From April 2017, a new system will be introduced for the rates of Vehicle Excise Duty (VED). This means big changes to the car taxation system, including a switch to new road tax bands which affects anyone buying a new car from April this year.
Firstly, why are these changes being introduced?
In a nutshell - to boost the Treasury’s coffers. With falling CO2 emission levels from new cars in the UK, most new vehicle owners are paying very little or no road tax. The new VED regulations mean that all new cars will attract a higher VED for the first year of registration, with a standard rate (SR) of £140 a year for most vehicles thereafter.
How does it work?
As with the current system, new vehicles will be divided into 13 different CO2 bands with different amounts being due over the years of ownership.
Year one ownership
In the first year of ownership, zero emission vehicles, for example, electric cars, will be tax-free.
Other cars will attract a First Year Rate (FYR) cost varying from £10 - £2,000. You can see a full table of FYR costs here.
Year two of ownership
From the second year onwards, zero-emission cars costing less than £40,000 remain tax-free.
All other cars with a price tag up to £40,000 will be charged VED at a Standard Rate (SR) of £140 a year.
All cars costing £40,000 or over will be subject to an additional supplement fee of £310 each year during years two to five of ownership, regardless of their emissions – even currently tax-busting electric cars which cost more than £40,000.
How may you be affected?
AutoExpress cite the following example of how tax changes may affect motorists:
- Owners of a Peugeot 208 1.2 PureTech, registered before April 2017, currently pay £20 a year and this won’t change under current car tax rules.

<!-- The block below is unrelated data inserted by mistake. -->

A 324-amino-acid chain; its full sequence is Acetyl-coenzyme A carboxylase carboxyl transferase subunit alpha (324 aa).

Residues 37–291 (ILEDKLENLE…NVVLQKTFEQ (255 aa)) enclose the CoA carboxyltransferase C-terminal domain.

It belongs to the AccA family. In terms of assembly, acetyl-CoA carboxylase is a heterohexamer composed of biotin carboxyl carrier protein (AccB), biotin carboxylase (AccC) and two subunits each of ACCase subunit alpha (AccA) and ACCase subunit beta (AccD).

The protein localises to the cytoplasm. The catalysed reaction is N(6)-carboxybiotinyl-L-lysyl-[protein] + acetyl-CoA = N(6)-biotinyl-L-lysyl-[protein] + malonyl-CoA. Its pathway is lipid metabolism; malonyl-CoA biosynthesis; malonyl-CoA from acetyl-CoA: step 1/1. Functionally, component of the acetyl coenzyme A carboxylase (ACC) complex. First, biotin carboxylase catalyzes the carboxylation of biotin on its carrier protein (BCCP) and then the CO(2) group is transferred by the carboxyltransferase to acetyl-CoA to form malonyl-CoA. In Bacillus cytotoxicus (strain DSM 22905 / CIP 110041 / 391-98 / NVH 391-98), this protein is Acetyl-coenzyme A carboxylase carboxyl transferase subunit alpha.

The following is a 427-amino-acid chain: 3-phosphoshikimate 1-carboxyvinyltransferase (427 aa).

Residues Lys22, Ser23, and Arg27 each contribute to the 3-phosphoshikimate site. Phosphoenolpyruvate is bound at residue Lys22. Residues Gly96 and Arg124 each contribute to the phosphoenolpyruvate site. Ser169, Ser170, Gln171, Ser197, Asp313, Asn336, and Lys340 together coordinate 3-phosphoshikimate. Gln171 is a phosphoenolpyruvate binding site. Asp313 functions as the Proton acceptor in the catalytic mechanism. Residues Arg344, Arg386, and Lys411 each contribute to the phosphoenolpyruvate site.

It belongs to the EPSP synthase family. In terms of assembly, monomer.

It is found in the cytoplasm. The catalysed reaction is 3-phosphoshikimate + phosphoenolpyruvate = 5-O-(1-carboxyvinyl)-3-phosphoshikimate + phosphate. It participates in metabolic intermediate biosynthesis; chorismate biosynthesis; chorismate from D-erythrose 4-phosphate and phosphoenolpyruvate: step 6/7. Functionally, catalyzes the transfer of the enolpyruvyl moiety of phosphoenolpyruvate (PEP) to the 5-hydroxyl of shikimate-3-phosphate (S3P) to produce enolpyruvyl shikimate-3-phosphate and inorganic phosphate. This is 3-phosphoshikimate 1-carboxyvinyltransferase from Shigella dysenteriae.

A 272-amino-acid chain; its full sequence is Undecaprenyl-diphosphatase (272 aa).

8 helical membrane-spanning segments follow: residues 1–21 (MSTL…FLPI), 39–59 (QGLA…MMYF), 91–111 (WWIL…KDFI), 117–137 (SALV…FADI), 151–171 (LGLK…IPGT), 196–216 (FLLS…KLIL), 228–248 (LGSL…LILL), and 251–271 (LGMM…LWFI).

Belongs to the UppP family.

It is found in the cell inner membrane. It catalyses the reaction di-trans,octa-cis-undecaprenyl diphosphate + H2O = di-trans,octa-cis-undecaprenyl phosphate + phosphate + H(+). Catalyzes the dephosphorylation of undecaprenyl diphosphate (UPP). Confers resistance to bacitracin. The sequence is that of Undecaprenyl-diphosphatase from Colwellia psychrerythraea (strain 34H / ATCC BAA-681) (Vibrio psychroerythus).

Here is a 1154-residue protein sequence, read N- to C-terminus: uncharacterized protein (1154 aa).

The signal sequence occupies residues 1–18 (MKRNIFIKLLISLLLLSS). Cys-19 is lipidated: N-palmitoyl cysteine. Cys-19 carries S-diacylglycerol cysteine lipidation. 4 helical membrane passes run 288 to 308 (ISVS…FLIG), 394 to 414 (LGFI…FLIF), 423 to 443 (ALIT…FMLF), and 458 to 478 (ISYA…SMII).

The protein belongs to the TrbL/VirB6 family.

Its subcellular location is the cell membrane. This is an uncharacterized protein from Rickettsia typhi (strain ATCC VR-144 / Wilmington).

- If you bought a brand new Peugeot 208 1.2 PureTech after April 2017 the VED would rise to £140 a year.
- Over three years, this is an equivalent of a 950% increase in car taxation costs.
Tax-wise, it will be cheaper to buy a new Peugeot 208 before the VED changes come in to force.
Big car winners
If, however, you plan to buy a fuel-guzzling vehicle that produces a high level of CO2 emissions but costs less than £40,000, it may be beneficial to buy the car in April 2017 after the new VED changes come in to force.
This is because the SR of £140 a year is typically lower than that which you would pay in tax now, making it more cost effective to run over a three or more year period from 2017 onwards, even allowing for the First Year Rate charge.
This is supported by an article from car experts Parkers who estimate that more than 90% of the extra income these changes will generate will come from drivers of low emission vehicles.
It says that loopholes in the system mean that the polluting Nissan 370Z, Vauxhall Insignia VXR SuperSport and Subaru WRX STI models would all be better off under the 2017 road tax proposals.
In summary, if you are thinking about getting a brand new car in the next year or so, then it may be wise to check out the VED implications as to whether it may be better buying before April 1st 2017 - if your finances allow - so you can take advantage of the existing rates – or not.